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In a conversation with late-night show host Conan O’Brien, former Beatles drummer Ringo Starr got real about his feelings regarding Beatles fan conventions. The multi-day festivals, much like Comic-Cons or other large-scale fan events, draw Beatles lovers of all ages, nationalities, and persuasions eager to sit back and let the evening go.
The “Photograph” singer throughout the years has had a love/hate relationship with the Fab Four’s devotees but his comments to O’Brien could be taken as a sign that the eldest Beatle, in the end, does care.
Ringo Starr, third from left, signs an autograph for a young fan as his fellow Beatles (left to right) George Harrison, John Lennon, and Paul McCartney look on | Daily Mirror/Mirrorpix/Mirrorpix via Getty Images
Starr’s spotty relationship with Beatles’ fans
In 2008, Starr took to his website to formally ask the band’s fans to stop writing him. It wasn’t clear at that point what had set off this request by the “It Don’t Come Easy” artist, but his remarks were anything but unclear. It was an unwelcoming message the artist formerly known as ‘the funny Beatle” issued to fans.
When Paul McCartney was 24, The Beatles released Sgt. Pepper’s Lonely Hearts Club Band, an album which includes his track “When I’m Sixty-Four.” During an interview, Paul McCartney revealed why he used the number “64” in the song. In addition, he discussed how he would change the track if he wrote it at a later stage of his life.
What would have been different about The Beatles’ ”When I’m Sixty-Four” if Paul McCartney wrote it during another time in his life
2006 was an interesting year for Paul. The Los Angeles Times reports it was when he turned 64—an age which was especially notable since he wrote “When I’m Sixty-Four” many years prior. In addition, he earned his 64th Grammy nomination.
During an interview, Paul said “It was really an arbitrary number when I wrote [‘When I’m Sixty-Four’]. I probably should have called it ‘When I’m 65,’ which is the retirement age in England. And the rhyme would have been easy, ‘something, something alive when I’m 65.’ But it felt too predictable. It sounded better to say 64.”
In 1968 Paul Saltzman was a lost soul. The son of a Canadian TV weatherman, he was working as a sound engineer for the National Film Board of Canada in India when he received a “Dear John” letter from the woman he thought was going to be his wife. “I was devastated,” he says. “Then someone on the crew said: ‘Have you tried meditation for the heartbreak?’”
Saltzman went to see the Maharishi Mahesh Yogi – the founder of transcendental meditation – speak at New Delhi University. Emboldened by promises of “inner rejuvenation”, Saltzman then travelled to the International Academy of Meditation in Rishikesh. It was closed because of the arrival of The Beatles.
As explained by Paul McCartney in the Beatles book Anthology, the exhausted group, still coming to terms with the suicide of their manager Brian Epstein in August 1967, had arrived in Rishikesh with wives and girlfriends to “find the answer” through the teachings of the Maharishi, whom Paul, George and John had first encountered at a lecture at the London Hilton. “There was a feeling of: ‘It’s great to be famous [and] rich,” said McCartney, “but what details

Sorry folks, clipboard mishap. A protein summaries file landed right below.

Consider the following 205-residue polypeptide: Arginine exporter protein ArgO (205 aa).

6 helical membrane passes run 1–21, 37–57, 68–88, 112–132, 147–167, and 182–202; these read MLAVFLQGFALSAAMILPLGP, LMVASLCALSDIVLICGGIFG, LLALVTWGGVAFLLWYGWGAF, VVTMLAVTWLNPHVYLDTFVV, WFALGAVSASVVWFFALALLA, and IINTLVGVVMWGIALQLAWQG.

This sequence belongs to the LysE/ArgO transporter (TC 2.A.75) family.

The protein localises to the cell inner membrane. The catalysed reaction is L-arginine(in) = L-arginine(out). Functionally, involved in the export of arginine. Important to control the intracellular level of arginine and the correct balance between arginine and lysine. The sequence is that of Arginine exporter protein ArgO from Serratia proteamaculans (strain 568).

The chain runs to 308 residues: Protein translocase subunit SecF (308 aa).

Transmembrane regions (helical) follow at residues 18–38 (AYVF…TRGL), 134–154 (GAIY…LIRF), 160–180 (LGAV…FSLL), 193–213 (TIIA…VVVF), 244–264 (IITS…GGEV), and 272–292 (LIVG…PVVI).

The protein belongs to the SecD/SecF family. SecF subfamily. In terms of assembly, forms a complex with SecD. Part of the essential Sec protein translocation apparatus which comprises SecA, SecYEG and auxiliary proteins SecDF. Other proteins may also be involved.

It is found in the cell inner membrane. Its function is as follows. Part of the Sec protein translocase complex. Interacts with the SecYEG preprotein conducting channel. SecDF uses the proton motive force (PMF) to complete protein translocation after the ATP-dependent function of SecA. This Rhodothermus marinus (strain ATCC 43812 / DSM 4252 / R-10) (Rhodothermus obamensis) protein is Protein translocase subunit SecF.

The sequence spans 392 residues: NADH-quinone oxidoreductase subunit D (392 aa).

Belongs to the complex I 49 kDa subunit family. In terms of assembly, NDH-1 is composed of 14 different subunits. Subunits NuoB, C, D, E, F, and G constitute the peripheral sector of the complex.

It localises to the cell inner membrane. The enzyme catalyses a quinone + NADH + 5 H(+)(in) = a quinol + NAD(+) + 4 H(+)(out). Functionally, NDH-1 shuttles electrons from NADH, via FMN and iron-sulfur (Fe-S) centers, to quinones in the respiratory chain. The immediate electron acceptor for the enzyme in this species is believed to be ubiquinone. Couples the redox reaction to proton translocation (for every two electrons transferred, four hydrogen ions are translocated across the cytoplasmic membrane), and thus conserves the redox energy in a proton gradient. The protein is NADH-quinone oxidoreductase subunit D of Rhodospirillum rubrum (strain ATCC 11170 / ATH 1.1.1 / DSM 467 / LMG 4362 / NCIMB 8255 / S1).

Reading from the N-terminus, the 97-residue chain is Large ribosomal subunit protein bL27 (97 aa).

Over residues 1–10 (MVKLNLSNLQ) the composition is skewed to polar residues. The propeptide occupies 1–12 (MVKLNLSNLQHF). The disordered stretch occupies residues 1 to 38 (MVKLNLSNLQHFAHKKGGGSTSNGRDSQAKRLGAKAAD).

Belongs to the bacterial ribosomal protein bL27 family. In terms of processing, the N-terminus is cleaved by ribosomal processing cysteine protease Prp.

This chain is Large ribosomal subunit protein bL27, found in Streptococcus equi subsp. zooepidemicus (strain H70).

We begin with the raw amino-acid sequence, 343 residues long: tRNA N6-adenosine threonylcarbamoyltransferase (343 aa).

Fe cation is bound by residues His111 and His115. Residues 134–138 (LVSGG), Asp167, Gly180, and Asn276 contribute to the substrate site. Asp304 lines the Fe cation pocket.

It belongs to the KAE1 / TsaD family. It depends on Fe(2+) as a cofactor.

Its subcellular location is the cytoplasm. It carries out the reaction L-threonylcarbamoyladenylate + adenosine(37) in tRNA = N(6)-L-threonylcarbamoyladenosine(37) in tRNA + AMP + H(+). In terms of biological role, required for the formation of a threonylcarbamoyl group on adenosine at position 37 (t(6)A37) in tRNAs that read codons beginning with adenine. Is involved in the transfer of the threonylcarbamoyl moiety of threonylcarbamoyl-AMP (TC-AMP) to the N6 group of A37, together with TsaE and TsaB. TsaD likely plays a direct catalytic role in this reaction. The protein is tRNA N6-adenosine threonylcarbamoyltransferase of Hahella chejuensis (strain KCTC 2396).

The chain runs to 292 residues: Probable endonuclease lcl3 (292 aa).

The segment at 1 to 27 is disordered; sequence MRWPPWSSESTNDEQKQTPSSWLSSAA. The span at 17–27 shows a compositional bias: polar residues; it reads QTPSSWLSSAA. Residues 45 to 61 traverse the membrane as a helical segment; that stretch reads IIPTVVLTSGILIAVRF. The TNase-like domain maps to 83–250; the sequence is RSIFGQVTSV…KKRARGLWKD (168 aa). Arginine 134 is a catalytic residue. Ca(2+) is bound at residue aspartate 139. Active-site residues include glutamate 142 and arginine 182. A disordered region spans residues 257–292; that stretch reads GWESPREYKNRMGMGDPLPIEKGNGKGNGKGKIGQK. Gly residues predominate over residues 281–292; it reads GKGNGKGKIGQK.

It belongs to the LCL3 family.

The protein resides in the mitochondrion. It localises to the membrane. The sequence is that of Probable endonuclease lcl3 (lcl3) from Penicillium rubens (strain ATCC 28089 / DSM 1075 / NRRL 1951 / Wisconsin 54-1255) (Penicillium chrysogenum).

Help! is one of The Beatles’ most famous movies, however, John Lennon didn’t enjoy making it. He revealed he hated being around certain people during the making of the film and swore at them while drunk. Here’s a look at why John thought it was “humiliating” to be a member of The Beatles.
John Lennon revealed The Beatles were ‘insulted’ during the making of one of their movies, ‘Help!’
In the book Lennon Remembers, John got honest with Rolling Stones’ Jann S. Wenner about his feelings regarding The Beatles. He hated having to constantly meet with fans and their obnoxious parents. If The Beatles didn’t meet with these strangers, they were faced with threats the press might turn on them.
He’s the man who once hung up on John Lennon. And despite that, he still went on to play on the ex-Beatle’s most iconic song, “Imagine,” which was recorded 50 years ago this spring.
Alan White, who now lives in the Seattle area, was just another struggling young English rock ’n’ roller when, one night in September 1969, he took his position behind the drums with his band Griffin at the matchbox-sized Rasputin club in London. White didn’t know that Lennon and his wife, Yoko Ono, were sitting anonymously at the back of the room. The next evening, the drummer was frying up a meal for some of his bandmates at the small house they shared near Wembley Stadium in London when the phone rang.
“A voice announced, ‘Hello, this is John Lennon,’” White remembers with a chuckle. “I thought it was a mate pulling my leg, put the receiver down, and went back to the kitchen.
“Luckily, the caller rang back. This time I listened and thought: Hang on. Maybe it is John Lennon.”
The director of a new documentary about the Beatles in India said there was a “paradox” about the band’s success in that country.
Ajoy Bose – an author whose movie The Beatles and India premiered in the U.K. this past weekend before it gets a wider release later in the year – argued that the Fab Four’s influence on the continent went much further than their celebrated visit to learn from Maharishi Mahesh Yogi at Rishikesh in 1968.
“You can tell the Beatles’ story so many different ways,” Bose told The Guardian in a recent interview. “I always felt that the India part of the Beatles saga was bigger than Rishikesh.” He said the connection began with George Harrison’s use of sitar on the set of their movie Help!, following a short visit to Delhi in 1966.